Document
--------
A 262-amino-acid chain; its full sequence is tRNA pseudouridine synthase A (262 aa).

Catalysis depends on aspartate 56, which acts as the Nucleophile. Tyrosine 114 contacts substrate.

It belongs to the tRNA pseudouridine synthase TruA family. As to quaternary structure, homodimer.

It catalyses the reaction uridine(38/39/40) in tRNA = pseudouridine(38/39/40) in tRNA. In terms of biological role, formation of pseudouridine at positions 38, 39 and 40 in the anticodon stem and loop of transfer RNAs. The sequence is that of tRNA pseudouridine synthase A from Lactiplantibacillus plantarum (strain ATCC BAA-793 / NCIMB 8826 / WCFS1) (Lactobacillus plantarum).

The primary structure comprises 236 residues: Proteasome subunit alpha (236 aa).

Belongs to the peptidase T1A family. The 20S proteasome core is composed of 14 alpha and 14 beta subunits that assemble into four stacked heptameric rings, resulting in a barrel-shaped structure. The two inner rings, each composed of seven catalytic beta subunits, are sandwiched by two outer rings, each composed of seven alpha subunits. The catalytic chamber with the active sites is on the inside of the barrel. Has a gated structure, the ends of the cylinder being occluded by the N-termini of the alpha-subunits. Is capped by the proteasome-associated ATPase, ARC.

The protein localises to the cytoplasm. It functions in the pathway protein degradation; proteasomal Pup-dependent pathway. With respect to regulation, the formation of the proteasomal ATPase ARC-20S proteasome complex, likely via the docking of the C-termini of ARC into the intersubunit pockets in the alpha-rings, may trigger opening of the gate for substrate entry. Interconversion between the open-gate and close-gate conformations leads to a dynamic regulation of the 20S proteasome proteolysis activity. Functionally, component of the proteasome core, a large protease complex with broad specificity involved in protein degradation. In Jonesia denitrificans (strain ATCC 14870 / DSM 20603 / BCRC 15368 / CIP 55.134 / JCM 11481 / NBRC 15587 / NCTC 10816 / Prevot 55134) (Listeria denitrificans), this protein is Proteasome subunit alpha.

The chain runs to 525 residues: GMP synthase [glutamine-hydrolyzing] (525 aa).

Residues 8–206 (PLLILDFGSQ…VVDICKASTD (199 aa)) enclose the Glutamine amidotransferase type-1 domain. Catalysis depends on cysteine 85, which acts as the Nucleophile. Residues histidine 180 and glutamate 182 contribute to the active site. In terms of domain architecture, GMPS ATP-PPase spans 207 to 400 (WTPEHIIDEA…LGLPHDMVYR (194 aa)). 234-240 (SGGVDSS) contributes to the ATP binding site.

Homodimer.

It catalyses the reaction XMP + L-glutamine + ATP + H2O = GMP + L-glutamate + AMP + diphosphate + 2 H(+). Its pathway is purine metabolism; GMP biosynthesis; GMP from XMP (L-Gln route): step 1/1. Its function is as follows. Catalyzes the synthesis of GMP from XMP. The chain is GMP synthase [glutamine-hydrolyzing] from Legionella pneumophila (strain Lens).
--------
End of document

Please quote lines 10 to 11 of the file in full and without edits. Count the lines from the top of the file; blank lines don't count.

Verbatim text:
Homodimer.

It catalyses the reaction XMP + L-glutamine + ATP + H2O = GMP + L-glutamate + AMP + diphosphate + 2 H(+). Its pathway is purine metabolism; GMP biosynthesis; GMP from XMP (L-Gln route): step 1/1. Its function is as follows. Catalyzes the synthesis of GMP from XMP. The chain is GMP synthase [glutamine-hydrolyzing] from Legionella pneumophila (strain Lens).